Operators are defined in second quantization. Any operator can be written as:
$$
\begin{eqnarray}
\nonumber O = && \alpha^{(0,0)} 1 \\
\nonumber + \sum_i && \alpha^{(1,0)}_i a^{\dagger}_i + \alpha^{(0,1)}_i a_i \\
\nonumber + \sum_{i,j} && \alpha^{(2,0)}_{i,j} a^{\dagger}_ia^{\dagger}_j + \alpha^{(1,1)}_{i,j} a^{\dagger}_ia_j + \alpha^{(0,2)}_{i,j} a_ia_j \\
+ \sum_{i,j,k} && \ldots .
\end{eqnarray}
$$
In Quanty one can create a creation operator on spin-orbital $0$ ($a^{\dagger}_0$) with the function *NewOperator()*.

- Example.Quanty
-- Creation operator on spin-orbital 0 OppC0 = NewOperator("Cr",NF,0)

Annihilation operators are created by replacing the string *“Cr”* by *“An”*:

- Example.Quanty
-- Annihilation operator on spin-orbital 0 OppA0 = NewOperator("An",NF,0)

One is allowed to multiply operators, either with (complex) numbers or by other operators as well as to add operators. In this way one is able to create all possible operators needed.

- Example.Quanty
OppC0 = NewOperator("Cr",NF,0) OppA0 = NewOperator("An",NF,0) -- Create the number operator on spin-orbital -- 0 by multiplying a creation with an -- annihilation operator OppN0 = OppC0 * OppA0 -- Identity operator Opp1 = OppC0 * OppA0 + OppA0 * OppC0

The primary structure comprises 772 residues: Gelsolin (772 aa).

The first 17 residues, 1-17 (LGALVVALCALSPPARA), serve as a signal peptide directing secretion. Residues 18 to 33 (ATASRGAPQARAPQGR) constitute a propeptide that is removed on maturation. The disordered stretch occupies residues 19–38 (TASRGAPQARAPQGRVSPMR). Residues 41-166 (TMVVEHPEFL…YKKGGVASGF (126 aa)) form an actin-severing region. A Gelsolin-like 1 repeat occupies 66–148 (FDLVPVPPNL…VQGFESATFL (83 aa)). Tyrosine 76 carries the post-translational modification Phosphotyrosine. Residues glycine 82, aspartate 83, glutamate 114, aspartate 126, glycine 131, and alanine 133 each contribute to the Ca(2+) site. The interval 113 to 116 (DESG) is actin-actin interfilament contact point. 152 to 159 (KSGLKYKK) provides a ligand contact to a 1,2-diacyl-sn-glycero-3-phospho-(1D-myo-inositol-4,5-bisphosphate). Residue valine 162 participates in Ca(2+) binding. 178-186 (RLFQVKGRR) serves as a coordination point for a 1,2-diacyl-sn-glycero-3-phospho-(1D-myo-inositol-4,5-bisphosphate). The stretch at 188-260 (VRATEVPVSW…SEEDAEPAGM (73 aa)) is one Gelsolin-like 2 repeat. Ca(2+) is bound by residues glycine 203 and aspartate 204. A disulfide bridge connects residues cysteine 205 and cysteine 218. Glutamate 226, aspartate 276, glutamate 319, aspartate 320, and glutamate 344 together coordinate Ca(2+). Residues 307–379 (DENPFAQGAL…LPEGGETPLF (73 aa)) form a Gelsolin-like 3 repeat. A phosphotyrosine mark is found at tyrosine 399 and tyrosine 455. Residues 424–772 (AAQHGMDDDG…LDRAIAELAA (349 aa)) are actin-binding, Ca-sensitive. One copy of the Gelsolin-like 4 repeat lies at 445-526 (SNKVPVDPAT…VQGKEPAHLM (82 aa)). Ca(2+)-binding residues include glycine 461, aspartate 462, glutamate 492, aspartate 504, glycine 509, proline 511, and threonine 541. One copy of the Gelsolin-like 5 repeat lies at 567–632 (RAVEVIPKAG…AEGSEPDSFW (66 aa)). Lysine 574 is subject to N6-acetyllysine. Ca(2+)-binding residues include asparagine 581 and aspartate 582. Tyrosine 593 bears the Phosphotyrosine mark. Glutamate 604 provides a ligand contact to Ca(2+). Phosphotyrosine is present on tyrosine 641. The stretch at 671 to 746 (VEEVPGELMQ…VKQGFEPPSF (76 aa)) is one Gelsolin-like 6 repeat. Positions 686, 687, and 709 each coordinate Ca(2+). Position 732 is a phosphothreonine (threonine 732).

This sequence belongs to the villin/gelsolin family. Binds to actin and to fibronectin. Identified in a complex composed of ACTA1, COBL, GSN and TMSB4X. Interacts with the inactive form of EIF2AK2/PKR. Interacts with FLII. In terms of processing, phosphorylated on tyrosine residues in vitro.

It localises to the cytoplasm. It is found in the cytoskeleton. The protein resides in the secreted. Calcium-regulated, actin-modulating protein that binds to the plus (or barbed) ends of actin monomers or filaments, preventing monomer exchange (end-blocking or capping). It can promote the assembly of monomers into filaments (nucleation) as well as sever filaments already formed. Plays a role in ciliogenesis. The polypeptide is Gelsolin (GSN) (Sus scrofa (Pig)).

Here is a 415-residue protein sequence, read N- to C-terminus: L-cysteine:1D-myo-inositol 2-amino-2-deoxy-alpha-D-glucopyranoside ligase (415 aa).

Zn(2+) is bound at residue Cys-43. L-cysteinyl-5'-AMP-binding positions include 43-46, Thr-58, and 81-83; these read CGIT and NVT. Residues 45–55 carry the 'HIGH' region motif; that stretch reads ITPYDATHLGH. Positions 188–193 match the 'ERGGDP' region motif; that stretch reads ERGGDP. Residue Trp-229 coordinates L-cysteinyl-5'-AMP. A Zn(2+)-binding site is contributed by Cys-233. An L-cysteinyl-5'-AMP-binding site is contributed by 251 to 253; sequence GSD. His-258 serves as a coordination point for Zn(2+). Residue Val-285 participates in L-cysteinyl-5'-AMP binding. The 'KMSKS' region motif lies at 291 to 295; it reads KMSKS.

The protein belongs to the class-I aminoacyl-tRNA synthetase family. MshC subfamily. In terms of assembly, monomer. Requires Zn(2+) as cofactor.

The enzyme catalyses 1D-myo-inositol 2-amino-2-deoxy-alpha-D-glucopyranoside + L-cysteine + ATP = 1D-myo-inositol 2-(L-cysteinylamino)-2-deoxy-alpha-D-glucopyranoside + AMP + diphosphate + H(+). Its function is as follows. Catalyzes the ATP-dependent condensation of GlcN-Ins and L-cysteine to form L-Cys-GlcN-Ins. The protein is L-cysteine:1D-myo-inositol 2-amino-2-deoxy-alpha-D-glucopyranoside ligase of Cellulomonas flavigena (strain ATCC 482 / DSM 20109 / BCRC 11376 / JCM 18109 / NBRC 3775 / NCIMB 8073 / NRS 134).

The number operator can be created directly using the string “Number” in the function NewOperator()

- Example.Quanty
-- Number operator on spin-orbital 0 OppN0 = NewOperator("Number",NF,0,0)

One can create sums over creation, annihilation or number operators directly. The operator \begin{equation} O_1 = 0.1 a_0^{\dagger} + 0.2 a_1^{\dagger} + 0.3 a_3^{\dagger}, \end{equation} is created in Quanty by adding a list of indices and prefactors.

- Example.Quanty
-- Operator O_1 OppO1 = NewOperator("Cr", NF, {0,1,2}, {0.1,0.2,0.3})

Although this allows you to create all possible operators it is not really practical. Quanty has defined many standard operators which can be used directly. In the section on standard operators we describe these.